Mr. Steele admitted that he received and included in it [the dossier] unsolicited--and unverified--allegations.
Oh my! How ... promiscuous! And in the next paragraph we learn that these "unsolicited--and unverified--allegations" [emphasis in original] were provided, not to put too fine a point on it, by "Clinton associates." Senator Grassley finds that Steele's use of this material "raises additional concerns about his credibility." Indeed! And thus Steele's notable reticence to speak of these matters under oath.

In defense of Mr. Steele, he was being paid by the Clinton Campaign. One could hardly expect him to refuse material from his benefactors just because it consisted of "unsolicited--and unverified--allegations." Mr. Steele is, no doubt, a man of honor who felt obliged to give his paymasters their money's worth.


  1. Why did Christopher Steele stop working for British Intelligence?

    Was he perhaps fired?

  2. I don't know. His career went from 1987 to 2009, twenty two years. I'm guessing that after 22 years of service he was able to take some sort of cushy Brit Civil Service retirement, even though he was only 45 years old, and peddle his intel expertise on the open market for supplemental income. Americans would have been eager customers, I imagine. Wikipedia, from which I derive all I know about, well, almost anything, refers to "Steele with his fellow MI6-retiree Chris Burrows" as founders in 2009 of a private intel firm.

  3. One occupational hazard of working in counter-intelligence is paranoia. The RussiaGate hysteria seems to have originated within counter-intelligence staff of DOJ/FBI. Such people are occupationally inclined to see Russian plots in "evidence" that normal people scoff at -- such as Facebook ads.

    Another occupation that has some occupational hazards is free-lance investigative journalism. Making a living in that field depends largely on discovering and reporting sensational scandals. Here the occupational hazard is excessive eagerness, is jumping to conclusions.

    Glenn Simpson, the owner of Fusion GPS, has become a nut about Russian conspiracies. Perhaps he found that Christopher Steele shares that same obsession and hired him for that reason.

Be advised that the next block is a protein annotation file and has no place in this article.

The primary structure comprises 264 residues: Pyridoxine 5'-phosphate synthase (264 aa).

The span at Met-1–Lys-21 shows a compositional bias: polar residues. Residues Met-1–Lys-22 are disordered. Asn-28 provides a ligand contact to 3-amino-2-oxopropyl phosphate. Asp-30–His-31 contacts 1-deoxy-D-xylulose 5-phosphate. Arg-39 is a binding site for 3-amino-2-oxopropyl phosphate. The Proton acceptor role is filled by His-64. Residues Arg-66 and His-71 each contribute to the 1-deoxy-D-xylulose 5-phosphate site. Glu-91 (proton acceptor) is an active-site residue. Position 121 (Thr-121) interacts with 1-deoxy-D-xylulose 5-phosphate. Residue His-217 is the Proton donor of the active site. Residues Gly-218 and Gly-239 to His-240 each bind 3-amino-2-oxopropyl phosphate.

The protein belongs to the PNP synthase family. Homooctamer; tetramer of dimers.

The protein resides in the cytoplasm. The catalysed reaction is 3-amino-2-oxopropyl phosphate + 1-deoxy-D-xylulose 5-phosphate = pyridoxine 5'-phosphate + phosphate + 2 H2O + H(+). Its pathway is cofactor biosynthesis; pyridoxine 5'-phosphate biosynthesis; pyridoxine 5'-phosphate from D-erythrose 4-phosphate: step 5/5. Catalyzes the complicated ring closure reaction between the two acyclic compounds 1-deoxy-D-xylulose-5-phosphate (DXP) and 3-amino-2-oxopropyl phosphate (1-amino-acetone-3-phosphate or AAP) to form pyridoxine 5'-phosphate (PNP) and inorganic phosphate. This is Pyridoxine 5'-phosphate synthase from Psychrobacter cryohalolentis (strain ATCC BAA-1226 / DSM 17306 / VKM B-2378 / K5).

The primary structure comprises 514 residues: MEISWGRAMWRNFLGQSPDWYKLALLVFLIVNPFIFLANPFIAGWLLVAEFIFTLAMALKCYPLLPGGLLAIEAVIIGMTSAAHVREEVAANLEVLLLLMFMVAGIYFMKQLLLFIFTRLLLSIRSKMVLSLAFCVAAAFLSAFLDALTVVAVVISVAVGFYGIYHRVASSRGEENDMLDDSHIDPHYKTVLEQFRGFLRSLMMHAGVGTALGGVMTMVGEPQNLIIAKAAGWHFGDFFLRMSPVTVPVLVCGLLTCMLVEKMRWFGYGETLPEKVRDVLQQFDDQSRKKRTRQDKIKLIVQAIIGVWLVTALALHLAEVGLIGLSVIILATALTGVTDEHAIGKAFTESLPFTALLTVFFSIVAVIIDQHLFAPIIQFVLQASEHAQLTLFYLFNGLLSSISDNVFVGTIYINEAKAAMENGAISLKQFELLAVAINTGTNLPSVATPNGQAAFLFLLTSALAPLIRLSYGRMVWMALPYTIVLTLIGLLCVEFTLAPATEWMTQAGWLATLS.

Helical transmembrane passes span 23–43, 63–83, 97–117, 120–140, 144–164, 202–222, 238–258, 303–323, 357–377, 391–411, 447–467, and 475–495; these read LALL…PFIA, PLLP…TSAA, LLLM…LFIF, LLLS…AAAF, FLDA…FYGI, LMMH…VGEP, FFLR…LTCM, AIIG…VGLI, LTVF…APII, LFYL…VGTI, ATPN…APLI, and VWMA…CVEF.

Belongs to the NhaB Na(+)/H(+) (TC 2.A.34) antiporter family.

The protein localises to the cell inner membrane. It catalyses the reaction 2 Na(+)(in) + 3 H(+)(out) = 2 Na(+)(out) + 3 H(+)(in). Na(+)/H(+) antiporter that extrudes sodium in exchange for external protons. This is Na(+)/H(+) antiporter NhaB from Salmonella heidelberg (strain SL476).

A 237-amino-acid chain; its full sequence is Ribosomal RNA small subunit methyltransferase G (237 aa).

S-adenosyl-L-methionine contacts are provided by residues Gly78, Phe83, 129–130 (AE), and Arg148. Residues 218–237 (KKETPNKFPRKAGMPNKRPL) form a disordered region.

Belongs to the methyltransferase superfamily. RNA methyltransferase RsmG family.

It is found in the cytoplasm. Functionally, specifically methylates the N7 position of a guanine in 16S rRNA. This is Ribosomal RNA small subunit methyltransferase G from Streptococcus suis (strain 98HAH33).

It seems that the RussiaGate hysteria originated among various people who are obsessed about Russian conspiracies. These people are zealots. They see "evidence" that normal people consider to be ludicrous, and they take reckless actions that normal people consider to be insane or illegal.

    These people are intelligent, but their occupations have made them unreasonable within their obsessions.

    In particular, Steele might be much less objective and careful as a private investigator now than he was as a civil-service official a decade ago.

  4. I would draw a distinction between "Russia Hysteria", which is partly a public phenomenon and partly a political tactic, and The Great Russia Hoax--which is a cynically invented scam, invented by the Clinton Campaign, and has nothing to do with CI as such or Glenn Simpson or Steele. Simpson and Steel were willing participants in the scam, but they didn't originate it--no matter what their views on Russia.

  5. This has been my theory for quite a while now- that Steele contacted no one in Russia, his only role was to give the FBI a "credible" supplier of intelligence. My theory, I wrote here, I think, a couple of days ago is that the travel details were supplied from within the Obama DoJ, and at Fusion GPS, a story was created around the travel. The details were then sent to Steele who then wrote up memos to send to the FBI and the media outlets.

    If you dig deep enough, you may find that Blumenthal was sending stuff to Fusion GPS, who then directed him later to Steele.

  6. How formalized the communication structure was is hard to say. In some respects it seems clear that Bruce and Nellie Ohr served as liaison--they met with Simpson, Steele, Clinton Campaign people, and also with the FBI. They seem key to unraveling this whole ball of yarn.